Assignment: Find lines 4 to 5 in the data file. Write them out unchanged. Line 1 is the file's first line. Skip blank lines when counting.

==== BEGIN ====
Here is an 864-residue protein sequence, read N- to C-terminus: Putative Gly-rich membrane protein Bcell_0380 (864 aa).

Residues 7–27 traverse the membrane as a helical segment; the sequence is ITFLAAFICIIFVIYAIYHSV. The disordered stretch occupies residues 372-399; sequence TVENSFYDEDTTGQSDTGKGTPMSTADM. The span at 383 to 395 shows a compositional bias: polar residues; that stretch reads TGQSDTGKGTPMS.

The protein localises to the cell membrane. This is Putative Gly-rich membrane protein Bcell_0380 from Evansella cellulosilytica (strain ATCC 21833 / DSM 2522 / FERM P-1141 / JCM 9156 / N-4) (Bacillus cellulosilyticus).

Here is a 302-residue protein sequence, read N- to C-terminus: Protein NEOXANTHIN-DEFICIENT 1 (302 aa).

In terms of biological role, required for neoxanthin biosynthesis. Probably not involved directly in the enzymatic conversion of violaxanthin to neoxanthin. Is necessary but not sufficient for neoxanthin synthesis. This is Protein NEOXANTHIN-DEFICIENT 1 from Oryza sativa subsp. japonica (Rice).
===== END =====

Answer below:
Here is a 302-residue protein sequence, read N- to C-terminus: Protein NEOXANTHIN-DEFICIENT 1 (302 aa).

In terms of biological role, required for neoxanthin biosynthesis. Probably not involved directly in the enzymatic conversion of violaxanthin to neoxanthin. Is necessary but not sufficient for neoxanthin synthesis. This is Protein NEOXANTHIN-DEFICIENT 1 from Oryza sativa subsp. japonica (Rice).